Canterbury Charity Hospital says a new extension will help it offer a better quality of services to thousands of people.
The hospital began operating out of a single building in 2007, offering free elective day surgeries and medical clinics to people who did not qualify for or could not afford other health care.
Since then, it has grown to four connected buildings, with a new purpose built reception area, kitchen and flat opened this week by patron Sir Jerry Mateparae and Christchurch mayor Phil Mauger.
The charity trust's chair and founder, Phil Bagshaw, said the hospital had treated well over 20,000 people since it opened.
He said the unmet need for elective surgeries in Canterbury and around the country was huge - the hospital could not keep up.
"There has been big demand since the health reforms of the 1990s [when there was a shift to prioritise acute care] and it's growing... People have been under-investing in health for 30 years.
"Elective surgery is very, very important. If it's left unattended, the complication rates get up, the costs rise, young people can't work and elderly people lose their independence sooner," Bagshaw detailed.
"In fact, it's been shown from massive studies in Europe that investing in elective care actually saves money."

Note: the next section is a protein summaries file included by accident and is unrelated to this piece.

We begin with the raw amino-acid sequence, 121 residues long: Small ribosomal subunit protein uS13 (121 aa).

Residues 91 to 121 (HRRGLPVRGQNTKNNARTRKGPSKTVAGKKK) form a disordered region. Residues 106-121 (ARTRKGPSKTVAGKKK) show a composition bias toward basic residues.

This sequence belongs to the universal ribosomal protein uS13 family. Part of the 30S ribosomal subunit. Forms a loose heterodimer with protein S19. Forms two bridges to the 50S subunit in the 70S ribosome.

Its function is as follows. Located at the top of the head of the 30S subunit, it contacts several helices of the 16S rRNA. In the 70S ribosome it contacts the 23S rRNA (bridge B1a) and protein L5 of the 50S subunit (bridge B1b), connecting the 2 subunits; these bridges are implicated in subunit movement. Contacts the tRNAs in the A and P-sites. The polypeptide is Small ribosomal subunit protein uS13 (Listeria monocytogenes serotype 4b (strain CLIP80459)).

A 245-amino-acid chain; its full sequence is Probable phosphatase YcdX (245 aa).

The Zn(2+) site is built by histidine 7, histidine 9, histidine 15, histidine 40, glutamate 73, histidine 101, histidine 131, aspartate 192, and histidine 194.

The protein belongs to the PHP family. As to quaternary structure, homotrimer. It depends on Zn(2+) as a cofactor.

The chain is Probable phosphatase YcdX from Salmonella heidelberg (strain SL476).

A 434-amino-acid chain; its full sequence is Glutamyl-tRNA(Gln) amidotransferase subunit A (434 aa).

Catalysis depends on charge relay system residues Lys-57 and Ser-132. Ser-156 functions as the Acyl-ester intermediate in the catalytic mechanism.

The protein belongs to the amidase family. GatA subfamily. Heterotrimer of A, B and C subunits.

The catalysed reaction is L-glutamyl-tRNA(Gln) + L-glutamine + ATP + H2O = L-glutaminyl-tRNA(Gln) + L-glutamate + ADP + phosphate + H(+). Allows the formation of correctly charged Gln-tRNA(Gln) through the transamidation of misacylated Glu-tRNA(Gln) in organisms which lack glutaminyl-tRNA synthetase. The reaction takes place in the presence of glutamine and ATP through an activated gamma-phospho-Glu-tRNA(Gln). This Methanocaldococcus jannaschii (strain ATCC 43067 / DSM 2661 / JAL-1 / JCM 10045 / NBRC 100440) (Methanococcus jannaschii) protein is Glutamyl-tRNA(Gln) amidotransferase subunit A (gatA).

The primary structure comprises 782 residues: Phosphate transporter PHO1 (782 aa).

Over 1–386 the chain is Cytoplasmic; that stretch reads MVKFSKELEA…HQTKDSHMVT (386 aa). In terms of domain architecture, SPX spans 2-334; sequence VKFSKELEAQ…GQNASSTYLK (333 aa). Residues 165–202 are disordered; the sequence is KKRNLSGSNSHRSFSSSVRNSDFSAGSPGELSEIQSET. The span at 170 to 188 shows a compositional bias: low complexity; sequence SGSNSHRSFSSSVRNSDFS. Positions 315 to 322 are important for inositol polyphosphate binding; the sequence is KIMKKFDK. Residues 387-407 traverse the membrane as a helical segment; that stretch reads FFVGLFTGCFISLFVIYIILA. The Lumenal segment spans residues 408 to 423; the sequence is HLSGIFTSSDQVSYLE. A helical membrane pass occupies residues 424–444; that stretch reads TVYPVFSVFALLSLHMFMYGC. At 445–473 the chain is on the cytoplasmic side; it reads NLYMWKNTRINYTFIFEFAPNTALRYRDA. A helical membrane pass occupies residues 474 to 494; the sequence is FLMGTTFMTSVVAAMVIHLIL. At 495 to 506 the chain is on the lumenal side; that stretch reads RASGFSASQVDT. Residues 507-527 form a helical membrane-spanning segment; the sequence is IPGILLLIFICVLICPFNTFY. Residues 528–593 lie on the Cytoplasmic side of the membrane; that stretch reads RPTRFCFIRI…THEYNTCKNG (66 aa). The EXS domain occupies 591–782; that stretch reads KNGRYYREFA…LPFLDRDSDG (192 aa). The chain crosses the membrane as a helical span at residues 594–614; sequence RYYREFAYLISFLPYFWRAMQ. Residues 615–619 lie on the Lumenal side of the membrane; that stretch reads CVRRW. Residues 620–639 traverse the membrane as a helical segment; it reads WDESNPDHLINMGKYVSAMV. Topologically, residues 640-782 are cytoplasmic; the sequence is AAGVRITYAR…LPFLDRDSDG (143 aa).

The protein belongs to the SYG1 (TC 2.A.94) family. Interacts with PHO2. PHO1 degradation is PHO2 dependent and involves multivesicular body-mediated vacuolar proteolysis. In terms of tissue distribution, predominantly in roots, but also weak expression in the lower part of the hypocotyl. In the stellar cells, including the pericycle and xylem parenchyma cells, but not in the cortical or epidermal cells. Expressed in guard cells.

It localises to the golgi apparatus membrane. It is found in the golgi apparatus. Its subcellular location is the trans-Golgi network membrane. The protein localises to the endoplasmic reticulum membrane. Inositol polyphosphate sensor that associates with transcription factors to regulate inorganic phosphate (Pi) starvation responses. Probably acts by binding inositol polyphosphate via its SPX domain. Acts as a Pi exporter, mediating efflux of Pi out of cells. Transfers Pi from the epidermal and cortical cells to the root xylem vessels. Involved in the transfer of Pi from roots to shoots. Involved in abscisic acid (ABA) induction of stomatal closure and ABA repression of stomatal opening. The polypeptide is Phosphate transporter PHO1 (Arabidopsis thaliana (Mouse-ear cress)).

The charity hospital's aim was to plug gaps in the public health system, he said.
"What the hospital offers each year changes as we reactively fill in [where the most need is]. Our main areas at the moment would be women's health, dental and probably the biggest area is investigating patients with rectal bleeding who need colonoscopies."
Bagshaw said this was particularly the case for young people who could not get access to the services they needed.
He also used to be a surgeon at the hospital and believed its expansion would benefit both staff and patients.
"We now have the space to cope with our 285 volunteers and patients as well... The other advantage we've got from the space here is we can now move a lot of the administration out of clinical areas to open up more clinical rooms in the main hospital block."
The flat would also allow the option of an overnight stay where needed.
Louise Burgess has volunteered at the hospital as a scrub nurse for almost the entire time it's been open.
She first heard about it through work colleagues in the public health system.
"I began in the New Year of 2008 and have been here ever since... It's a lovely place to work.
"It's good for the soul. That's why I do it, because I know there are people out there that I can't donate money to, so I prefer to actually give a skill I can help with," she explained.
Sir Jerry Mateparae said he could not believe how many services it offered the community.
"It's important because it delivers services to vulnerable people who, for the most part, just wouldn't be able to access the sorts of treatment that they need [without it].
"And it's just a wonderful example of people in the community doing good for their community," he said.
When the times comes, it will be hard for him to step away, he added.